How accountants can benefit from legal services revamp

How accountants can benefit from legal services revamp

The Solicitors Regulation Authority is making life easier for accountancy firms to take on reserved legal services. James Johnson explains why firms should consider taking the plunge

THE recent granting of Alternative Business Structure (ABS) licences by the Solicitors Regulation Authority (SRA) to Kingston Smith and Churchgate in Bury St. Edmunds illustrate the evolving approach adopted by the SRA to accountancy firms providing legal services.

They illustrate that the SRA is becoming increasingly pragmatic and flexible in how it applies its rules, particularly in the context of so-called ‘multi-disciplinary practices’ (MDPs) – accountancy firms which can provide a broad range of ‘reserved’ legal services to their clients.

It has become clear to the SRA that rigid application of its regulations were acting as a significant barrier to accountancy firms becoming MDPs, and has increasingly waived some of the more onerous requirements. These waivers were critical in KPMG, EY, Kingston Smith and Churchgate being granted their ABS licences, and the SRA is expected to make substantial changes to its Handbook in November to encourage more firms to follow the same path.

Taking the plunge

While many firms already provide ‘non-reserved’ legal services to their clients (such as tax advice, employee incentive arrangements, will writing and, to the extent authorised by the ICAEW, reserved probate work) an SRA ABS licence permits the full range of legal services to be offered.

Moreover, an SRA ABS licence allows all legal services to be provided through solicitors who can be held out as such. From a client point of view this is attractive, and the recent results of the KPMG and EY legal offerings clearly provide evidence of the potential demand.

However, any decision to apply should not be taken lightly. There are obvious direct costs involved and the effect on the firm’s existing referral arrangements with solicitor firms should be carefully considered.

The application process itself can also be time-consuming, particularly as there are a number of potential issues which need to be carefully considered prior to final submission.

More importantly, an ABS licence opens the firm, its partners and staff to varying degrees of regulation by the SRA, and statutory responsibilities under the Legal Services Act 2007. These should not be taken on without fully understanding the implications both for the firm and its staff.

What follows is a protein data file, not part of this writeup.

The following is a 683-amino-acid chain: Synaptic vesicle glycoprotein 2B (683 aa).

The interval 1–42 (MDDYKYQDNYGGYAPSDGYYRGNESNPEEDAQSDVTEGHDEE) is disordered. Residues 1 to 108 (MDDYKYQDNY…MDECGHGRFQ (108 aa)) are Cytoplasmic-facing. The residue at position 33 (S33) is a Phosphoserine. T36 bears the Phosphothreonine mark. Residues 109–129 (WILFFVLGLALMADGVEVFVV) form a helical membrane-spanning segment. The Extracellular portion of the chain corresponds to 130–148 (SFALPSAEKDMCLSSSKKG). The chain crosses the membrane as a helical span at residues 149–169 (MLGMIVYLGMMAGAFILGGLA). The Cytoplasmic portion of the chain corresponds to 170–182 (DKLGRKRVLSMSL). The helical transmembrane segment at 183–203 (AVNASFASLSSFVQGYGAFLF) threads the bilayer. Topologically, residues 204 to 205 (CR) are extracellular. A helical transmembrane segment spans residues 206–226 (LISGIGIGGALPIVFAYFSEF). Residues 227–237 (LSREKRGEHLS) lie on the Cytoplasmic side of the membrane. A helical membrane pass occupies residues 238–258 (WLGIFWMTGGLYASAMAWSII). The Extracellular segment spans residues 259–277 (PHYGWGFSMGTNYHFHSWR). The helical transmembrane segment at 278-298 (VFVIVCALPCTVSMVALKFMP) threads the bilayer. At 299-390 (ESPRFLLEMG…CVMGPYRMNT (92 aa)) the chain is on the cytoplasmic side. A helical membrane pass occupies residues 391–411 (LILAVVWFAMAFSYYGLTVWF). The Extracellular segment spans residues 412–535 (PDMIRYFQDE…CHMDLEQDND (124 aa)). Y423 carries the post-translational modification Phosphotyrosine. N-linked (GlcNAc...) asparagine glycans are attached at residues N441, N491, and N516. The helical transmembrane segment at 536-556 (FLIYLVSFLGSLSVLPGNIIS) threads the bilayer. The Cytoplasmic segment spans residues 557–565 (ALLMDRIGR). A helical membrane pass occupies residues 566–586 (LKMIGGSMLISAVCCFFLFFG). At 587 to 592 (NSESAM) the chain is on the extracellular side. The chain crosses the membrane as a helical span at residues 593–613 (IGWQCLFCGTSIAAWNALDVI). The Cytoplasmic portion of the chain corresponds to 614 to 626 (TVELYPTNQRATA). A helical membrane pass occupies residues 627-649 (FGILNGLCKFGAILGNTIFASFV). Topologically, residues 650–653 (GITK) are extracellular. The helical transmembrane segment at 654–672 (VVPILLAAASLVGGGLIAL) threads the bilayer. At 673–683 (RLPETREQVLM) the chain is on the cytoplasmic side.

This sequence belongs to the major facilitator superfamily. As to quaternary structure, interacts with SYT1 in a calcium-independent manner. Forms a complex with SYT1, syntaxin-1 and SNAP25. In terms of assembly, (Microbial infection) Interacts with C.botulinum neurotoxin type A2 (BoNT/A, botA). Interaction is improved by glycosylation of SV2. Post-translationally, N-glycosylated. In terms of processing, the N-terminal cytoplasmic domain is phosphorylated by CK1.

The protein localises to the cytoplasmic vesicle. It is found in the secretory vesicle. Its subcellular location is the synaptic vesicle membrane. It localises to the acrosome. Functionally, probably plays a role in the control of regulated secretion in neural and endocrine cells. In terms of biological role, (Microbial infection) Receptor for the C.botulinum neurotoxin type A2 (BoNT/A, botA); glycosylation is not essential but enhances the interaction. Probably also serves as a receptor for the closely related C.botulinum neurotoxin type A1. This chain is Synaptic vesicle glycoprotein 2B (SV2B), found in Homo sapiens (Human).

For example, all managers of an SRA-regulated firm (which unless a waiver is secured, includes all partners in a partnership or members of an LLP) have a personal responsibility to ensure that the legal practice complies with its regulatory obligations. However, if the application is properly structured, the impact of many such rules can be mitigated – the managers subject to SRA’s regulation can be restricted to only those involved in the legal practice.

The options

The two approaches to ABS licencing adopted by accountancy firms break down as follows:

Multi-Disciplinary Practice (MDP)

• Main practice is licenced entity
• Used by KPMG, EY, Kingston Smith and Churchgate
• Integrated service for clients
• Concerns over dual regulation and double insurance, although SRA approach to these is becoming more pragmatic

Separate Entity

• Separate business set up as licenced entity
• Used by PwC
• Separation needed from parent firm to ensure confidentiality/legal professional privilege
• Clarity over regulation and insurance issues

An MDP’s main advantage is that it can offer a true ‘one-stop shop’ for clients, but until recently it had been hampered by problems over dual regulation, especially in areas like tax that are just as much part of accountancy as they are legal practice. Concerns had also been raised over the SRA’s rules on insurance for the legal practice, which could have resulted in double insurance issues. However, the experience of KPMG, EY and Kingston Smith show that the SRA is now willing to take a more pragmatic approach to these regulations.

For an ABS with a separate entity, these issues are avoided, but the ‘joined-up service’ aspect can be hindered by the degree of separation required by the SRA. However, current rules over regulated legal firms being unable to be connected with non-regulated legal firms – in areas like tax advice, for example – are set to be abolished shortly. That raises the intriguing prospect of accountancy firms potentially being able to acquire law firms in the future.

It has taken time to get here, but the deregulatory effects of the Legal Services Act are finally beginning to have a real impact. The successful Kingston Smith and Churchgate MDP applications show the potential for other types of firm in the marketplace to benefit from this, and the forthcoming SRA regulatory changes should encourage more accountancy firms to take the leap into legal services.

James Johnson is a partner at law firm Wilsons

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